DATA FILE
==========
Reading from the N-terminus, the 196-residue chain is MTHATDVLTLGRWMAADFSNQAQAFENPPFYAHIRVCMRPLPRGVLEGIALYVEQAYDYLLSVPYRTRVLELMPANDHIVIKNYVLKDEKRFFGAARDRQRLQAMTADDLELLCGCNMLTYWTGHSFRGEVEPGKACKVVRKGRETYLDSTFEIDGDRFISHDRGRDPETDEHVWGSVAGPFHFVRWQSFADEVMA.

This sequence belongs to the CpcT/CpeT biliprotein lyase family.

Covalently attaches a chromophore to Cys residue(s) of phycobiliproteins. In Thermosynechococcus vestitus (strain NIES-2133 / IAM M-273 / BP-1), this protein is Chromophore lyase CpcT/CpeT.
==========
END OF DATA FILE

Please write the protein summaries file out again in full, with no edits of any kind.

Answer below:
Reading from the N-terminus, the 196-residue chain is MTHATDVLTLGRWMAADFSNQAQAFENPPFYAHIRVCMRPLPRGVLEGIALYVEQAYDYLLSVPYRTRVLELMPANDHIVIKNYVLKDEKRFFGAARDRQRLQAMTADDLELLCGCNMLTYWTGHSFRGEVEPGKACKVVRKGRETYLDSTFEIDGDRFISHDRGRDPETDEHVWGSVAGPFHFVRWQSFADEVMA.

This sequence belongs to the CpcT/CpeT biliprotein lyase family.

Covalently attaches a chromophore to Cys residue(s) of phycobiliproteins. In Thermosynechococcus vestitus (strain NIES-2133 / IAM M-273 / BP-1), this protein is Chromophore lyase CpcT/CpeT.